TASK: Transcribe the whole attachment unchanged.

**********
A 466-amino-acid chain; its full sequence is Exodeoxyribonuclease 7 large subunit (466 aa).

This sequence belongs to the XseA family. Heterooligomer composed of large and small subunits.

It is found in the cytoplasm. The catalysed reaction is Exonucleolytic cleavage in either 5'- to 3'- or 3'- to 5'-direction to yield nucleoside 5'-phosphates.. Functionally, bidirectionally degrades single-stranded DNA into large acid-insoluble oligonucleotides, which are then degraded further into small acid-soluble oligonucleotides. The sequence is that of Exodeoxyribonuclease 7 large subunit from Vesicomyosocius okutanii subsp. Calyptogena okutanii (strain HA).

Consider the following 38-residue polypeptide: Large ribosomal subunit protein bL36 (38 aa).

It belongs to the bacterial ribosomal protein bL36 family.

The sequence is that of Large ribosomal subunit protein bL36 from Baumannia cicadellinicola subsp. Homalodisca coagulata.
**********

A 466-amino-acid chain; its full sequence is Exodeoxyribonuclease 7 large subunit (466 aa).

This sequence belongs to the XseA family. Heterooligomer composed of large and small subunits.

It is found in the cytoplasm. The catalysed reaction is Exonucleolytic cleavage in either 5'- to 3'- or 3'- to 5'-direction to yield nucleoside 5'-phosphates.. Functionally, bidirectionally degrades single-stranded DNA into large acid-insoluble oligonucleotides, which are then degraded further into small acid-soluble oligonucleotides. The sequence is that of Exodeoxyribonuclease 7 large subunit from Vesicomyosocius okutanii subsp. Calyptogena okutanii (strain HA).

Consider the following 38-residue polypeptide: Large ribosomal subunit protein bL36 (38 aa).

It belongs to the bacterial ribosomal protein bL36 family.

The sequence is that of Large ribosomal subunit protein bL36 from Baumannia cicadellinicola subsp. Homalodisca coagulata.